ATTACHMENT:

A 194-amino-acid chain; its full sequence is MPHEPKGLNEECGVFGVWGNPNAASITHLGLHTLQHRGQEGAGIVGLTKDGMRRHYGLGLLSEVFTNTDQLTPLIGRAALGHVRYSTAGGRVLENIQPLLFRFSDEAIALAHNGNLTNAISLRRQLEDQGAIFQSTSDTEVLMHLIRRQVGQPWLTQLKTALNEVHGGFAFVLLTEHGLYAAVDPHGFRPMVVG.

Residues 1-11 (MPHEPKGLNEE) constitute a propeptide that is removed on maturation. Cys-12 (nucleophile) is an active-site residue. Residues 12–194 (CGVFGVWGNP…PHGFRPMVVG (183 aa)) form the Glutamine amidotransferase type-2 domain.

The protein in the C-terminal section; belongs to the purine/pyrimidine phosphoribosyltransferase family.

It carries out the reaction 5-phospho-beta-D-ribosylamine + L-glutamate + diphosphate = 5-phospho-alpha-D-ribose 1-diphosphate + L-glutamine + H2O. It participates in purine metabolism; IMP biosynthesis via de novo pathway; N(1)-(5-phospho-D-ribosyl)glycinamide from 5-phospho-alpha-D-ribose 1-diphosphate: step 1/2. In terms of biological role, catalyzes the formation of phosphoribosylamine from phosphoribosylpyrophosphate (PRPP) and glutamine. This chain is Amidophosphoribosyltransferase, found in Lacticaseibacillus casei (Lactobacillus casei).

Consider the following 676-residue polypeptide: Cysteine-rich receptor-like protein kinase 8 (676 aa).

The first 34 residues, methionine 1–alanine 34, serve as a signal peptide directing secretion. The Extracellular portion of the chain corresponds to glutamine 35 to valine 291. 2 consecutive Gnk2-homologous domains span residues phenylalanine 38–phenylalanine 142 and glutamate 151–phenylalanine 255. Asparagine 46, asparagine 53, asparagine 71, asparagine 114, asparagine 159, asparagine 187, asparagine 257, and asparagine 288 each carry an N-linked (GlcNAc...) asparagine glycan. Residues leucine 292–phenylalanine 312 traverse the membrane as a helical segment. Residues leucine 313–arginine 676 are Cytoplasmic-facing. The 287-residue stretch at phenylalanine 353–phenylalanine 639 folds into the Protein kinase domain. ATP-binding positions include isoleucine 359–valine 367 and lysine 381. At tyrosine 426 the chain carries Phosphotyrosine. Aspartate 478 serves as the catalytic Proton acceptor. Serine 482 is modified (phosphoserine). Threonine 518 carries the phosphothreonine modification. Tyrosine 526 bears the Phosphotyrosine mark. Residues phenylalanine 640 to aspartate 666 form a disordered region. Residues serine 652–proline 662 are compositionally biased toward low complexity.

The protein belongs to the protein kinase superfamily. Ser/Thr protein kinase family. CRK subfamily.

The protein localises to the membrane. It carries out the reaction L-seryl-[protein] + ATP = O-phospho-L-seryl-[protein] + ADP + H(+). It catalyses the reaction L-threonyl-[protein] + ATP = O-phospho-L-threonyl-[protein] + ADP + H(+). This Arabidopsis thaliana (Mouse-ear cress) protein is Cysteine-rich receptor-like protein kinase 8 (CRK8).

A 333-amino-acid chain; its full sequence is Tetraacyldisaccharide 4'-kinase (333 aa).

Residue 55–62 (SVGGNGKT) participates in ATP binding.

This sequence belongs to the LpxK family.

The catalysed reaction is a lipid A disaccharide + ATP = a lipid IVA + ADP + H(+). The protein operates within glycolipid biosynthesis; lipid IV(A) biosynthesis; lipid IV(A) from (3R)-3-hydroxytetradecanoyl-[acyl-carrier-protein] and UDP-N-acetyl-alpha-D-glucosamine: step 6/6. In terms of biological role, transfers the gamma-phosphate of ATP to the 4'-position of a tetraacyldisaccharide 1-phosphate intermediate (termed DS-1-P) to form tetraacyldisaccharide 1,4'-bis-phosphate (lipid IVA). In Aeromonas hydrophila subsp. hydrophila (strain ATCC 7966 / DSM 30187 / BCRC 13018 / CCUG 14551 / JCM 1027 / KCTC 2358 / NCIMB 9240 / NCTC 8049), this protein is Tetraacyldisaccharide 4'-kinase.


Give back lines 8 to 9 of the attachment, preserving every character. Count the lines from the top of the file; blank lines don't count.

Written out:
The protein localises to the membrane. It carries out the reaction L-seryl-[protein] + ATP = O-phospho-L-seryl-[protein] + ADP + H(+). It catalyses the reaction L-threonyl-[protein] + ATP = O-phospho-L-threonyl-[protein] + ADP + H(+). This Arabidopsis thaliana (Mouse-ear cress) protein is Cysteine-rich receptor-like protein kinase 8 (CRK8).

A 333-amino-acid chain; its full sequence is Tetraacyldisaccharide 4'-kinase (333 aa).